This intense and deeply serious young programmer was Nate Soares, the executive director of MIRI (Machine Intelligence Research Institute), a nonprofit organization dedicated to the safe which is to say, non-humanity-obliterating development of artificial intelligence. As I listened to him speak, and as I struggled (and failed) to follow the algebraic abstractions he was scrawling on a whiteboard in illustration of his preferred doomsday scenario, I was suddenly hit by the full force of a paradox: The austere and inflexible rationalism of this mans worldview had led him into a grand and methodically reasoned absurdity.

In researching and reporting my book, To Be a Machine, I had spent much of the previous 18 months among the adherents of the transhumanist movement, a broad church comprising life-extension advocates, cryonicists, would-be cyborgs, Silicon Valley tech entrepreneurs, neuroscientists looking to convert the human brain into code, and so forth all of whom were entirely convinced that science and technology would allow us to transcend the human condition. With many of these transhumanists (the vast majority of whom, it bears mentioning, were men), I had experienced some version of this weird cognitive dissonance, this apprehension of a logic-unto-madness. I had come across it so frequently, in fact, that I wound up giving it a name: magical rationalism.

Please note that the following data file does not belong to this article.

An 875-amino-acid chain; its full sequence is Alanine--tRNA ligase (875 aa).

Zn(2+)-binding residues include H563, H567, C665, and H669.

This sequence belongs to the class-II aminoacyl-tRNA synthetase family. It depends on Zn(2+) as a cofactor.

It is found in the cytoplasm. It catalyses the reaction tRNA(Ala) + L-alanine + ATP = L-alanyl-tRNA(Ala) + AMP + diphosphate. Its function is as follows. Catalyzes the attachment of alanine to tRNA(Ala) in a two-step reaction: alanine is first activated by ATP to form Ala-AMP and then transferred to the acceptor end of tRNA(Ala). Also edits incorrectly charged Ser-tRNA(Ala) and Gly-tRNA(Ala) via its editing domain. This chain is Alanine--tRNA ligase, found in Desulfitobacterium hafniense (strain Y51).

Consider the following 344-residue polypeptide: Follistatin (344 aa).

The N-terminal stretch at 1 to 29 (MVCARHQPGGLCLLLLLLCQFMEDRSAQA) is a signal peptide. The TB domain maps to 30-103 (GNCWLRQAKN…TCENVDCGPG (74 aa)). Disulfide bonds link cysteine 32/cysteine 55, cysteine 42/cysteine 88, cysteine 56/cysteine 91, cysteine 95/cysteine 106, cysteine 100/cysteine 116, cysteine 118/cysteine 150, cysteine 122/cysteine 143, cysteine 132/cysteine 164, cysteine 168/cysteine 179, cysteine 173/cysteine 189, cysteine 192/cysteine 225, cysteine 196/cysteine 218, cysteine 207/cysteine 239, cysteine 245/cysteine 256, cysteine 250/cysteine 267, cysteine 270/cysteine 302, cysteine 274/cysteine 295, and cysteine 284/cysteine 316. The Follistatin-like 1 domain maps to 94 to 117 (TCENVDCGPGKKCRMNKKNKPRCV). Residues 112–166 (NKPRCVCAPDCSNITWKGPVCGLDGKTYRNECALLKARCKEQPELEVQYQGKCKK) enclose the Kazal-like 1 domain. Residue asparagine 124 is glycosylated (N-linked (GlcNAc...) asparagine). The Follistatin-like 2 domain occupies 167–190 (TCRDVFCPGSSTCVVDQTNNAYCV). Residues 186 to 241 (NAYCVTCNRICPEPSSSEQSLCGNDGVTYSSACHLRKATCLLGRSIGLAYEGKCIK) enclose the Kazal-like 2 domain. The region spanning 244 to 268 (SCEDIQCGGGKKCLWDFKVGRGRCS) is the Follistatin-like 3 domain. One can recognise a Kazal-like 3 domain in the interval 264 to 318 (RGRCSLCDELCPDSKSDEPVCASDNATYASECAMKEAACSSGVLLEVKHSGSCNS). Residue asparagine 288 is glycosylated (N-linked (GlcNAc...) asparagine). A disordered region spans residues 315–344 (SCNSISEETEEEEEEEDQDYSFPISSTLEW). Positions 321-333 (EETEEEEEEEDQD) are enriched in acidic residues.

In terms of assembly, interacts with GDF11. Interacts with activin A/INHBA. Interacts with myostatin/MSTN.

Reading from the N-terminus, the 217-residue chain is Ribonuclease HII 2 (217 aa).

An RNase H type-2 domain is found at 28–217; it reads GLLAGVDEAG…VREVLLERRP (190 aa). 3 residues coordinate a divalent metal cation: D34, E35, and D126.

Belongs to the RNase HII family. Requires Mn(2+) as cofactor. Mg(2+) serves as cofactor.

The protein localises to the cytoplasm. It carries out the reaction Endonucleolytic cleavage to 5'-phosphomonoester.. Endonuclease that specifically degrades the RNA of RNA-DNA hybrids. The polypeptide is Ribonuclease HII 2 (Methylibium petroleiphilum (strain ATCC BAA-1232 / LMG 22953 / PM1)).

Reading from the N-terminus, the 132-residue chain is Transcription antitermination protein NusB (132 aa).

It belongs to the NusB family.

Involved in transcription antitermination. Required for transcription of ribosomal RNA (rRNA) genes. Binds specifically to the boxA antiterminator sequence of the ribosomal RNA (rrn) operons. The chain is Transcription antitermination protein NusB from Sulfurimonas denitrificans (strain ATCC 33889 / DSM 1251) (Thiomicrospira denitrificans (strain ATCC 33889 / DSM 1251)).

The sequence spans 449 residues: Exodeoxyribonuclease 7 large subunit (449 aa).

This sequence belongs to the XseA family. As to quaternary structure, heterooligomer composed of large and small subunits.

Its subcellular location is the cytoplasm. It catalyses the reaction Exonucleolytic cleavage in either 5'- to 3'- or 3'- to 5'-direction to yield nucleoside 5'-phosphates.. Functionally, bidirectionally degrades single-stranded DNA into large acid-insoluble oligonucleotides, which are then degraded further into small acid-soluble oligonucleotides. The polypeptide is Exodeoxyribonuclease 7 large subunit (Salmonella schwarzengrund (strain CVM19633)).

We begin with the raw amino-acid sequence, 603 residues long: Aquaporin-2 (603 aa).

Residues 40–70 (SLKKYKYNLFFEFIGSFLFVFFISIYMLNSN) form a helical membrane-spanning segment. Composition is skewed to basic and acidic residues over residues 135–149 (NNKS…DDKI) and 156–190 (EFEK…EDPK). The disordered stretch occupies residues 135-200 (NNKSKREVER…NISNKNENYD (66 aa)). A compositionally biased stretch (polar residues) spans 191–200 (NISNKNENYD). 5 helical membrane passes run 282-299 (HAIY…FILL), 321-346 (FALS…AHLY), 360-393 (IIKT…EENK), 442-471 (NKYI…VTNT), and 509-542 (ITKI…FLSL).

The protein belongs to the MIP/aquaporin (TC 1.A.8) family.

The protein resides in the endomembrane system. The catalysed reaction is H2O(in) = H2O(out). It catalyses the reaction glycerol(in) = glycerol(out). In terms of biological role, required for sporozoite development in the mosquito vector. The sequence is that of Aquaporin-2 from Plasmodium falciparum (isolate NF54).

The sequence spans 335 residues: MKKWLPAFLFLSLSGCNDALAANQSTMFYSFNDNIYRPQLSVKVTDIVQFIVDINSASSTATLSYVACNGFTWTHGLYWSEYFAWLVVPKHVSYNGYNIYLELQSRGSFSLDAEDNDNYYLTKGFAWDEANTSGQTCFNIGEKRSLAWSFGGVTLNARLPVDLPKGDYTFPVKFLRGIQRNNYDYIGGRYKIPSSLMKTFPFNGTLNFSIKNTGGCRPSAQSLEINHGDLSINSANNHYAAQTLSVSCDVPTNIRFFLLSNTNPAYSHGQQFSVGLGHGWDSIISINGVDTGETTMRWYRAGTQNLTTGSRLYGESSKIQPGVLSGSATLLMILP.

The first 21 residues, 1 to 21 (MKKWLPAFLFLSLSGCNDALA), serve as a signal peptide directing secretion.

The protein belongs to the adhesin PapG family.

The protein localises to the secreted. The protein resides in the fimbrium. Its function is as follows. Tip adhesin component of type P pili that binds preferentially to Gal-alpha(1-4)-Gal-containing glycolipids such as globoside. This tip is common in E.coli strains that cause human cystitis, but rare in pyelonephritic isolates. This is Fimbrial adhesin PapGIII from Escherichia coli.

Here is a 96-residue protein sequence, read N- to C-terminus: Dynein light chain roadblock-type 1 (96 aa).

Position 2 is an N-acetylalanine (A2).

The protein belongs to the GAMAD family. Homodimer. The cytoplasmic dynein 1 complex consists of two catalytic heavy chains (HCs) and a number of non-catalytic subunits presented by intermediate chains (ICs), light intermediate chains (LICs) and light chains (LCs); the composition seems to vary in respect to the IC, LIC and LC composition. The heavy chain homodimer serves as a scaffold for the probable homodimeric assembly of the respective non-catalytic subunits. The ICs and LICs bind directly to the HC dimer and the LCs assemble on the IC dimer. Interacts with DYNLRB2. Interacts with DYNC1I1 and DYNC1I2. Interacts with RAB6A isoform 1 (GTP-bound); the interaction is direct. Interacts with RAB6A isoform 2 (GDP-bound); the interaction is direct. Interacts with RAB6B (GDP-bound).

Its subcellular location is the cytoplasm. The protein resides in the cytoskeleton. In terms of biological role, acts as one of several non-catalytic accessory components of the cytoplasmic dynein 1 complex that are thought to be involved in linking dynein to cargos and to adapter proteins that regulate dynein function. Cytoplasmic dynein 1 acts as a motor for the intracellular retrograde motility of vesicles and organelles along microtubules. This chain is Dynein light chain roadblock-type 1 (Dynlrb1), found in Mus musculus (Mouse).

The key thing about magical rationalism is that its approach to a given question always seems, and in most meaningful respects is, perfectly logical. To take our current example, the argument about AI posing an existential risk to our species seems, on one level, quite compelling. The basic gist is this: If and when we develop human-level artificial intelligence, its only a matter of time until this AI, by creating smarter and smarter iterations of itself, gives rise to a machine whose intelligence is as superior to our own as our intelligence currently is to that of other animal species. (Lets leave the cephalopods out of this for the moment, because who knows what the hell is going on with those guys.) Computers being what they are, though, theres a nontrivial risk of this superintelligent AI taking the commands its issued far too literally. You tell it, for instance, to eliminate cancer once and for all, and it takes the shortest and most logical route to that end by wiping out all life-forms in which abnormal cell division might potentially occur. (An example of the cure-worse-than-the-disease scenario so perfect that you would not survive long enough to appreciate its perfection.) As far as I can see, theres nothing about this scenario that is anything but logically sound, and yet here we are, taken to a place that most of us will agree feels deeply and intuitively batshit. (The obvious counterargument to this, of course, is that just because something feels intuitively batshit doesnt mean that its not going to happen. Its worth bearing in mind that the history of science is replete with examples of this principle.)